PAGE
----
In Ender’s Game, the leaders of Earth must train child geniuses to become soldiers to fight an insect alien species. The story particularly focuses on the life of one such child named Ender (Asa Butterfield, Hugo).
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Unlike many movie adaptations, Ender’s Game actually adheres to much of the book, so those who have already read Orson Scott Card’s science fiction novel will appreciate the movie adaptation as a thrilling reminiscence. Those who have not will probably only enjoy the movie as another cheap Hollywood thrill.
Speaking of cheap Hollywood thrills, Ender’s Game features many big-name actors like Harrison Ford (Blade Runner), Ben Kingsley (Shutter Island) and Viola Davis (Eat Pray Love), but it is the enormous cast of talented child actors, namely Asa Butterfield and Hailee Steinfeld (True Grit), that keeps the movie refreshing.
Unfortunately, the actors’ unchanging youthfulness and the lack of battle montages in the movie makes the story seem like it happens in a few days, when the story actually occurs over many months, if not years. The lack of progression not only diminishes Ender’s accomplishment of simultaneously defeating two different teams and graduating to Command School, but the chronological deficiency also ignores Ender’s intense psychological development as he continues to fight undefeated.
Though Colonel Graff (Harrison Ford) wants to isolate Ender to make him a better cadet, Ender still becomes close friends with other cadets like Bean (Aramis Knight, The Dark Knight Rises) and Petra Arkanian (Hailee Steinfeld, Romeo and Juliet). However, the movie exploits Petra as the only female cadet by making her friendship with Ender more intimate. The movie unfortuantely diminishes Petra to a mere love interest. Bonzo and Ender even fight at one point over what they can and cannot do with Petra as if Petra has no say in it.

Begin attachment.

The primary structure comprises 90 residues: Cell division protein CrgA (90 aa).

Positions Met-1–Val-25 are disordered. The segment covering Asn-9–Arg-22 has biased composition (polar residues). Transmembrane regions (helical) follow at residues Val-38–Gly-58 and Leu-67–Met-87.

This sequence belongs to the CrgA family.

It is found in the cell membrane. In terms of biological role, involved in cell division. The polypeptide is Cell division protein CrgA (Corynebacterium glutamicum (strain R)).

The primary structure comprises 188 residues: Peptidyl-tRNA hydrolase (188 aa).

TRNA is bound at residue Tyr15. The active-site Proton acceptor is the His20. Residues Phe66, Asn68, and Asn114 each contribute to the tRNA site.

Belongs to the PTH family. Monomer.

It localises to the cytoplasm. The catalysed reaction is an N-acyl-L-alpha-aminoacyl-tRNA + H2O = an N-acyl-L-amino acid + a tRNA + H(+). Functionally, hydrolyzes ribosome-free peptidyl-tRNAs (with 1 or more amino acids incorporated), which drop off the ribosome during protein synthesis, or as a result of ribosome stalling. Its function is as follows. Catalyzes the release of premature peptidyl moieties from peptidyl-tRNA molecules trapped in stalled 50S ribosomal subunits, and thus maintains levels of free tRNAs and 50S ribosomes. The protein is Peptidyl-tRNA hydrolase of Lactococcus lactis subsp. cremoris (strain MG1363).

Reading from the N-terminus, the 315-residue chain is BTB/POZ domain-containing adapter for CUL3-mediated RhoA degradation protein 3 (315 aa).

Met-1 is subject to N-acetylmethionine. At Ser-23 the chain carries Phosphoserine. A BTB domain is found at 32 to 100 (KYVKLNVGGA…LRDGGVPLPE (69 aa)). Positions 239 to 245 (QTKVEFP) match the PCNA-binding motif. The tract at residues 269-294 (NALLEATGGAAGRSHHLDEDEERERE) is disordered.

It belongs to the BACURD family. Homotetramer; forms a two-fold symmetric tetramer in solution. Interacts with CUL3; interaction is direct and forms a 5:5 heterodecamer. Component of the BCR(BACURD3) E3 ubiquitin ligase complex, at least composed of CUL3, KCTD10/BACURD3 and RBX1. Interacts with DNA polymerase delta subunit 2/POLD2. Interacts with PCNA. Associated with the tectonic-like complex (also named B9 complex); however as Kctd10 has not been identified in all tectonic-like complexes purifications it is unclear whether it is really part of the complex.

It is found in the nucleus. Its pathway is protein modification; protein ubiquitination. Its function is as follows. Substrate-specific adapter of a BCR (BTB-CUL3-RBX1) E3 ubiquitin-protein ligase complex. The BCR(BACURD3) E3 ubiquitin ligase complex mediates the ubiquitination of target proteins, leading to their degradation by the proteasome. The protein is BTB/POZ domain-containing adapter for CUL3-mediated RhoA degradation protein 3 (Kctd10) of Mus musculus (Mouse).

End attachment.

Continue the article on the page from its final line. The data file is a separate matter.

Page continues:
Though war plays a significant role in Ender’s Game, the story is largely about how Ender uses different aspects like compassion and ruthlessness to defeat each challenge he faces as he trains to conquer the aliens. In other words, Ender’s Game is a story about what humanity is and what it does.
Movie adaptions do not necessarily have to adhere to the book’s original intention, but the heavily thematic and metaphorical Ender’s Game was a poor choice to adapt into a movie, since the directors obviously concerned themselves more with portraying the events of the story rather than with what those events represent.
Despite how the movie diminishes many of the story’s profound themes, Ender’s insistence on how Earth should have used diplomacy instead of war nearly successfully underscores how war cannot beget life but only more death.